Semi-join Transformation

In several of my prior posts, I’ve given examples of semi-joins.  Recall that semi-joins essentially return a row from one input if we can find at least one matching row from the other input.  Here is a simple example: create table T1 (a int, b int) create table T2 (a int, b int)   set…

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Introduction to Partitioned Tables

In this post, I’m going to take a look at how query plans involving partitioned tables work.  Note that there is a big difference between partitioned tables (available only in SQL Server 2005) and partitioned views (available both in SQL Server 2000 and in SQL Server 2005).  I will look at the query plans for…

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Parallel Hash Join

SQL Server uses one of two different strategies to parallelize a hash join.  The more common strategy uses hash partitioning.  In some cases, we use broadcast partitioning; this strategy is often called a “broadcast hash join.” Hash Partitioning The more common strategy for parallelizing a hash join involves distributing the build rows (i.e., the rows…

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Parallel Nested Loops Join

SQL Server parallelizes a nested loops join by distributing the outer rows (i.e., the rows from the first input) randomly among the nested loops threads.  For example, if we have two threads running a nested loops join, we send about half of the rows to each thread.  Each thread then runs the inner side (i.e.,…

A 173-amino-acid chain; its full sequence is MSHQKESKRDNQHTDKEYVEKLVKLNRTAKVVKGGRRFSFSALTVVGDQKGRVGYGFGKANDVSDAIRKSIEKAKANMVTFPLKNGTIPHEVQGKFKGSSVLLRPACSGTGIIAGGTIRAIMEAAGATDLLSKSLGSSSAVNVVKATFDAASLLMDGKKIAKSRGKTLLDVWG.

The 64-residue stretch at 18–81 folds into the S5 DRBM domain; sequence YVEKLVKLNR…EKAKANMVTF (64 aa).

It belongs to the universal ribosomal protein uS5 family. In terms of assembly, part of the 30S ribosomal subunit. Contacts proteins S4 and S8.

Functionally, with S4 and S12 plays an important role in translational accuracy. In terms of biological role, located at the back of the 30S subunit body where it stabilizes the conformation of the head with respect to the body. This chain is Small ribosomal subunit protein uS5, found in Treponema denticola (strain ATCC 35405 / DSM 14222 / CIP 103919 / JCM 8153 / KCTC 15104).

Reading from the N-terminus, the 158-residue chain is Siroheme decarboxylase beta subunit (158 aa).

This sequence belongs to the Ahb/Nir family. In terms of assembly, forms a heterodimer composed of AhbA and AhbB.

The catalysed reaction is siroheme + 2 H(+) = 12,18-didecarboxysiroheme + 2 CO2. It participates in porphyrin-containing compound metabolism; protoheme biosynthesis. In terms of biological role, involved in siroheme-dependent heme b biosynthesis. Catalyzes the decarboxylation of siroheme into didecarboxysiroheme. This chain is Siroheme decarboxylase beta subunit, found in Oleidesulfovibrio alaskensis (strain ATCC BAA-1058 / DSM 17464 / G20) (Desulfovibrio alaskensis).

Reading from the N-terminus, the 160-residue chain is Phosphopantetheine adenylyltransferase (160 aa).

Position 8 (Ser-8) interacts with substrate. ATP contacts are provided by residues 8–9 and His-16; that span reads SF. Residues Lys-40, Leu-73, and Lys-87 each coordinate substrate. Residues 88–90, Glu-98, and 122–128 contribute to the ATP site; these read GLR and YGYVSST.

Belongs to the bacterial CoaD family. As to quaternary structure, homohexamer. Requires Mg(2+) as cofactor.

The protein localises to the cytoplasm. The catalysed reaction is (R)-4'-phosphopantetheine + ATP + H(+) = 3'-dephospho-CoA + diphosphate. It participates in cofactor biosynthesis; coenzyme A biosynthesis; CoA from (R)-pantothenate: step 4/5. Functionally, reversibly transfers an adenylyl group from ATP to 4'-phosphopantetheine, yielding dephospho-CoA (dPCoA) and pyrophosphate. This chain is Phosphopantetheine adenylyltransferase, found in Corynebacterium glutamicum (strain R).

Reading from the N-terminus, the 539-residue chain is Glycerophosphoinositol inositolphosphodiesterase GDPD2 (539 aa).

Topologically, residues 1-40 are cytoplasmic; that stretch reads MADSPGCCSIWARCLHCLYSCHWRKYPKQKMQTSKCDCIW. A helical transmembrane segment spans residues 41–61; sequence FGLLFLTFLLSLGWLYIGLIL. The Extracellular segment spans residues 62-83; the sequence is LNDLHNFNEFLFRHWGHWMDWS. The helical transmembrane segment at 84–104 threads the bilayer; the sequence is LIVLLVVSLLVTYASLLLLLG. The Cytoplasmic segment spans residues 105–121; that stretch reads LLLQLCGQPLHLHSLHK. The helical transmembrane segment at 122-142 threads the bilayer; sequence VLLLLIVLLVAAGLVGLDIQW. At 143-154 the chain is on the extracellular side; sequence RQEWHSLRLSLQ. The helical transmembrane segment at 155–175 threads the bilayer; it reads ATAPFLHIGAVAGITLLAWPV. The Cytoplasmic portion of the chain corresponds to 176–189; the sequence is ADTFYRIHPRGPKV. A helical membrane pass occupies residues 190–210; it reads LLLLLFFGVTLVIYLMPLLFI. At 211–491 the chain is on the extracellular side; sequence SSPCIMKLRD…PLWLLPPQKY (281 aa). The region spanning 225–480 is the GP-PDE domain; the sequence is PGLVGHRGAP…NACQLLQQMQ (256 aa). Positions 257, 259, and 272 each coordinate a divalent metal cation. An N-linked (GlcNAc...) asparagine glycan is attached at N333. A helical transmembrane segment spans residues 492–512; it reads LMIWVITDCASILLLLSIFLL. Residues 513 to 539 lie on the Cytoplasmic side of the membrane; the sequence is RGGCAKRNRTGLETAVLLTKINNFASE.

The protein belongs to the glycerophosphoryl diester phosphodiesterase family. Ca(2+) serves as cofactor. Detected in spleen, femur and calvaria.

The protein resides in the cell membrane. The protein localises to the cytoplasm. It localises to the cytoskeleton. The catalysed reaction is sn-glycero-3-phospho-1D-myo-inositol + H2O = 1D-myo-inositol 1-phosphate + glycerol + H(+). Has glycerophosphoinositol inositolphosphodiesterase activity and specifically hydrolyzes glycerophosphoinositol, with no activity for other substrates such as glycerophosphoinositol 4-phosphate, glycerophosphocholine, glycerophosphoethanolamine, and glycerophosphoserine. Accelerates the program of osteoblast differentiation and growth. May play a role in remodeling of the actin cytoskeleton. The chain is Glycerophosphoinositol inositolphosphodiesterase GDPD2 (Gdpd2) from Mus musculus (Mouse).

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Parallel Scan

In this post, I’m going to take a look at how SQL Server parallelizes scans.  The scan operator is one of the few operators that is parallel “aware.”  Most operators neither need to know nor care whether they are executing in parallel; the scan is an exception. How does parallel scan work? The threads that…

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The Parallelism Operator (aka Exchange)

As I noted in my Introduction to Parallel Query Execution post, the parallelism (or exchange) iterator actually implements parallelism in query execution.  The optimizer places exchanges at the boundaries between threads; the exchange moves the rows between the threads. The iterator that’s really two iterators The exchange iterator is unique in that it is really…

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Index Union

I was planning to continue writing about parallelism this week (and I will continue another time in another post), but I received an interesting question and chose to write about it instead. Let’s begin by considering the following query: create table T (a int, b int, c int, x char(200)) create unique clustered index Ta…

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Introduction to Parallel Query Execution

SQL Server has the ability to execute queries using multiple CPUs simultaneously.  We refer to this capability as parallel query execution.  Parallel query execution can be used to reduce the response time of (i.e., speed up) a large query.  It can also be used to a run a bigger query (one that processes more data)…

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Decorrelating Subqueries

In my previous post, we saw some examples where the optimizer is able to take a query with a correlated subquery and rewrite it as a join.  For instance, we saw how this simple “in” subquery: create table T1 (a int, b int) create table T2 (a int, b int, c int)   select *…

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Scalar Subqueries

A scalar subquery is a subquery that returns a single row.  Some scalar subqueries are obvious.  For instance: create table T1 (a int, b int) create table T2 (a int, b int)   select * from T1 where T1.a > (select max(T2.a) from T2 where T2.b < T1.b) The subquery in this example uses an…

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